Hello. We currently use CPOE on our inpatient side in the hospital I am employed at. We have moved towards using it in the ED also, but several of the physicians are claiming it is slowing them down too much for an ED setting. They are now requesting to have a "scribe" for them in the ED, which they say is to be a nurse that will put in all their orders for them.
Just wondering if anyone else out there is using this method. If so, do you put them all in as verbal orders and let the physician sign them later? If not, how do the orders get put in electronically?
Any insight would be very much appreciated.
Sep 10, '09
I would ask the health information management department about physician scribes. Usually there is someone in that department that keeps up with hospital, state, and Medicare or commercial insurance guidelines. If scribing is allowed by an RN, the physician has to sign off on the note to make it valid. Even if scribing is done by an APRN or PA for the physician, the physician has to sign off to my knowledge.
Sep 18, '09
We are using physician scribes in our pediatric ER, however our ER is not on CPOE , they are fully on paper. They use Medical students for scribes. The medical students essentially walk with the ER physician as they are seeing patients. The scribes are writing orders and patient documentation. Some ER physicians use the scribes - some prefer to continue writing their own orders / documentation.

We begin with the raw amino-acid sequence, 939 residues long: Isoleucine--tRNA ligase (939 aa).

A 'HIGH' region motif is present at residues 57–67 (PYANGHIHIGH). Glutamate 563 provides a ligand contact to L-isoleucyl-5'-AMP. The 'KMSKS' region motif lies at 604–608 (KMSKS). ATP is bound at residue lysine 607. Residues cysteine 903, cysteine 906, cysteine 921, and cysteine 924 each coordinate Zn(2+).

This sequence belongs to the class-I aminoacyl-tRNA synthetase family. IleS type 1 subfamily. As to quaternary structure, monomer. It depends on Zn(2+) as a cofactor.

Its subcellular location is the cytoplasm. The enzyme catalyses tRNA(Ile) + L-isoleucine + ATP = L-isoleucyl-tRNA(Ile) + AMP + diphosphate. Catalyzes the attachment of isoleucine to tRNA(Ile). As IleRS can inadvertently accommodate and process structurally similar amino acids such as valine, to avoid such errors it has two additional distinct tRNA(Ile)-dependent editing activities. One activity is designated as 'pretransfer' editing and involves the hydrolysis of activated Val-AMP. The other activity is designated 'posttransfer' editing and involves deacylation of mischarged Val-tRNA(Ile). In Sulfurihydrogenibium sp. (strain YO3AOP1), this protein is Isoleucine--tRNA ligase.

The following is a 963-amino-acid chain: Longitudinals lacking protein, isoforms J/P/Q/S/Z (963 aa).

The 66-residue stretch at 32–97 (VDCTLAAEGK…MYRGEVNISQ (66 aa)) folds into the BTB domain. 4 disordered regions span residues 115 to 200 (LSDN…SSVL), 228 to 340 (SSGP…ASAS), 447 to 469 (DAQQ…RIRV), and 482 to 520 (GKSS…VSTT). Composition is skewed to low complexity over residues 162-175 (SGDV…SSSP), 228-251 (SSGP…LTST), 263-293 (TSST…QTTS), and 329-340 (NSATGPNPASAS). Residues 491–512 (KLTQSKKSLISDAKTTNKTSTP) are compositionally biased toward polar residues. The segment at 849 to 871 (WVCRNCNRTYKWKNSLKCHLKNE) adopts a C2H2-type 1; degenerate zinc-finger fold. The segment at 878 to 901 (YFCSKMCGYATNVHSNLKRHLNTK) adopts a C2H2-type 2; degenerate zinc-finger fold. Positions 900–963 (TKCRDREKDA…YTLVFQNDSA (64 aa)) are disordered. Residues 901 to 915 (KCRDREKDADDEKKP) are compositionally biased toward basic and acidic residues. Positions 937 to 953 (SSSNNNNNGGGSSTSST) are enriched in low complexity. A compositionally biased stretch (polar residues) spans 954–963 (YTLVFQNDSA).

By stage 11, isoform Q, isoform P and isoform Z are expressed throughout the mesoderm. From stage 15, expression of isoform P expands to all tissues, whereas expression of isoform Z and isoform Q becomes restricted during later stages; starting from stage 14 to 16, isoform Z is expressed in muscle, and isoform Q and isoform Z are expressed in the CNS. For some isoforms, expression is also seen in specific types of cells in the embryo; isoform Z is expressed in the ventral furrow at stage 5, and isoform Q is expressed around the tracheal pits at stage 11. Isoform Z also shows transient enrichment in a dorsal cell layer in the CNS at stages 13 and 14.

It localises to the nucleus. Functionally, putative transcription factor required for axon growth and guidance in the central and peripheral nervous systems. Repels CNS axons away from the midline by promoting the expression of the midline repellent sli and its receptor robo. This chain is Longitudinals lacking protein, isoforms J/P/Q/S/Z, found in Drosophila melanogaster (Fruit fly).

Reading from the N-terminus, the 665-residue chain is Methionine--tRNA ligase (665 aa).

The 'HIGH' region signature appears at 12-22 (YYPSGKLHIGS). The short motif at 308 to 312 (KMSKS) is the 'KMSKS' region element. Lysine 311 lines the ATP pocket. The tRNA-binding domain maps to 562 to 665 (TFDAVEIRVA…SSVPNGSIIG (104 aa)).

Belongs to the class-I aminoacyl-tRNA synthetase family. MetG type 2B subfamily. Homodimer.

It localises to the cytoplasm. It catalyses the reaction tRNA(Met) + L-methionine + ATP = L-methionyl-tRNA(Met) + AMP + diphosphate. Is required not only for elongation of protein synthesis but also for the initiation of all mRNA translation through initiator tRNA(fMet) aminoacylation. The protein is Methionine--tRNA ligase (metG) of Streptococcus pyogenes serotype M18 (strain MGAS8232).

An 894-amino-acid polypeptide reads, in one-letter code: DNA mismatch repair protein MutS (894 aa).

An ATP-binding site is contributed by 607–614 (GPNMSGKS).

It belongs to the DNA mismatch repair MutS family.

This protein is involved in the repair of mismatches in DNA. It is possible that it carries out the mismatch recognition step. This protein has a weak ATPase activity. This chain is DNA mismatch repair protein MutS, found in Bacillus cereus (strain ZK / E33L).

We are beginning to pilot CPOE in the ER - oddly enough there have not been any discussion of having the scribes enter orders - YET.
Aug 2, '10
Physician "scribes" defeat the whole purpose of doing CPOE(Computerized PHYSICIAN Order Entry). I am currently heading the implementation of CPOE at our critical access hospital and the physicians, for the most part, are doing OK. They're those who are wanting to use a scribe because they think of it as clerical work and not as a tool like a laser that gives more precise results. They have actually stated that they are the "most educated and highest paid personnel and you have us doing clerical work. The real key to success is the hospital administration taking a stand to persuade the physicians that it is in the best interest of the patient and the physician to do CPOE right. Physicians will say they are going to review the orders before they electronically sign them but I suspect most will take the lazy way out as usual.
Aug 2, '10
IMHO, a critical access hospital is far different than a level one trauma center. I can see scribes as a necessity at the level one but maybe not so much at the CAC.
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